The road from clinical trials to regulatory green light now appears to be downhill for the treatment for sickle cell anemia developed by CRISPR Therapeutics, the company co-founded by Emmanuelle Charpentier. We knew it as CTX001 but it has changed its name to exa-cel (which stands for exagamglogene autotemcel). It was one of the first CRISPR-based gene therapies to enter clinical trials, in 2019. It changed the lives of Victoria Gray and dozens of sickle cell anemia and thalassemia patients enrolled in several countries. Now it also leads the way in the late stage of the regulatory process, both in Europe and the United States, and could come to market first, in 2023. For more information see the press-release by Vertex, that collaborates at exa-cel manufacturing, regulatory and commercialization.
Nature Italy is a digital magazine published by Springer Nature, focused on scientific research and science policies in Italy. On 25 September the country goes to the polls, so Marta Paterlini, Fabio Turone and Nicola Nosengo asked some of the major parties about their proposals on climate, science, and health. Unfortunately the right wing Fratelli d’Italia, leading in opinion polls, and its ally, Forza Italia, didn’t respond. Below are the other parties answers about new genomic techniques in agriculture (in Italy they are sometimes called “assisted-evolution technologies”). In brief M5S and UP are quite elusive, while the others are in favor with different nuances.Continue reading
The scientific renaissance is still there, but the commercial abandonnement is already going on. Patients affected by rare diseases and their families are worried they won’t be able to get treatments that are safe and effective but unprofitable for drugmakers. Take a look at the story of Jakob Kamil Guziak, recently told by Business Insider.Continue reading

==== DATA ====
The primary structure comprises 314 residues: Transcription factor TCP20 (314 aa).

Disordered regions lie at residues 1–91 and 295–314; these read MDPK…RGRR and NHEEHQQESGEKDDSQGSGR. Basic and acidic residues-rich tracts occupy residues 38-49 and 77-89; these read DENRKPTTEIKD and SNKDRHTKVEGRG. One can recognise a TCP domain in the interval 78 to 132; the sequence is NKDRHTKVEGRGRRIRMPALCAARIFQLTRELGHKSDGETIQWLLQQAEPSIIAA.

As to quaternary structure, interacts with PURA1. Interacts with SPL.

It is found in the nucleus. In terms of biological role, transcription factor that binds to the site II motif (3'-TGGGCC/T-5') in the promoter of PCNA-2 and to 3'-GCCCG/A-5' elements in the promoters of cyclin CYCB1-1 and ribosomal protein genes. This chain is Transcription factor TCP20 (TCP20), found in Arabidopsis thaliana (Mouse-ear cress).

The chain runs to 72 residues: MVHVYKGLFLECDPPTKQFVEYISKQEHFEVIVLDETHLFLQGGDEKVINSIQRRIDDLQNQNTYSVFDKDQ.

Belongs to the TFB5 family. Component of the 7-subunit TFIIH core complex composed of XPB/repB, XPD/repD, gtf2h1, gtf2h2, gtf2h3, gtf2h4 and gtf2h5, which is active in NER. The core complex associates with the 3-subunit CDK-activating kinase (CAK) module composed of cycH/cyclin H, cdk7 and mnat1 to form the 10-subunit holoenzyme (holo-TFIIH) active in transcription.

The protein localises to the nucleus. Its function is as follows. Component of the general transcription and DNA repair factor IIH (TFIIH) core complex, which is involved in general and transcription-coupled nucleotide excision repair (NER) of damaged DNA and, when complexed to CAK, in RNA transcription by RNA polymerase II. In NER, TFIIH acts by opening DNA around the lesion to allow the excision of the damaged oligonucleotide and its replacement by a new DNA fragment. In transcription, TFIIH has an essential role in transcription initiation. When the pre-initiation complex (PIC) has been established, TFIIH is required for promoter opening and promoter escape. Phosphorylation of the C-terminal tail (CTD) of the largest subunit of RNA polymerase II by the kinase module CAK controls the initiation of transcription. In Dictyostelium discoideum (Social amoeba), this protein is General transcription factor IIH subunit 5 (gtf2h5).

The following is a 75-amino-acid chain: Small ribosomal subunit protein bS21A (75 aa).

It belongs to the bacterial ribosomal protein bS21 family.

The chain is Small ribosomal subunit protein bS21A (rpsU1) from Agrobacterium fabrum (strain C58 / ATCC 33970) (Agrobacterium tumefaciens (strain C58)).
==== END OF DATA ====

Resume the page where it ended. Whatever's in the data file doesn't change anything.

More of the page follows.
Plant species are threatened by pathogens and pests, and the climate crisis is making things worse. CRISPR could help address some forest health threats, by making trees more resilient. But intervening in a complex ecosystem is a big decision. What are the alternatives? What are the uncertainties? Let’s think about a specific example, the American chestnut, and watch this iBiology video.
I must say that I’m a bit envious and eager to taste this kind of Brassica juncea with the “mustard bomb” mechanism prevented by knocking-out multiple copies of the gene responsible for the bitter taste.Continue reading
The Women in Enterprising Science Program (WIES) is located on the UC Berkeley campus and is supported by the foundation of Solina Chau Hoi Shuen (co-founder of Horizons Ventures in Hong Kong). The initiative, aiming to enhance gender equity in bio-entrepreneurship, was presented last March by IGI, the institute founded by Jennifer Doudna. In the pictures above you can see the inaugural cohort of fellows, announced this month.Continue reading
Last week Verve Therapeutics dosed the first patient with a candidate treatment for hypercholesterolemia. This is exciting news for a couple of reasons. First, the technology used: CRISPR 2.0, i.e., base-editing is hitting the clinic (see the news in Nature Reviews Drug Discovery). Second, this is a leap forward into common diseases (“CRISPR for the masses”, says The Washington Post) and a training session for the real challenge, which is to “stop the biggest killer on Earth”, cardiovascular disease (MIT Technology Review).
The seminal paper by Doudna & Charpentier was published online at the end of June 2012. The printed issue came out a few weeks later, on August 17 (don’t try to buy it, Science VOLUME 337|ISSUE 6096 is out of stock). No wonder the gene-editing community is in the mood for celebration these days. If you are too, don’t miss the chance to read these articles on CRISPR’s ten-year anniversary!Continue reading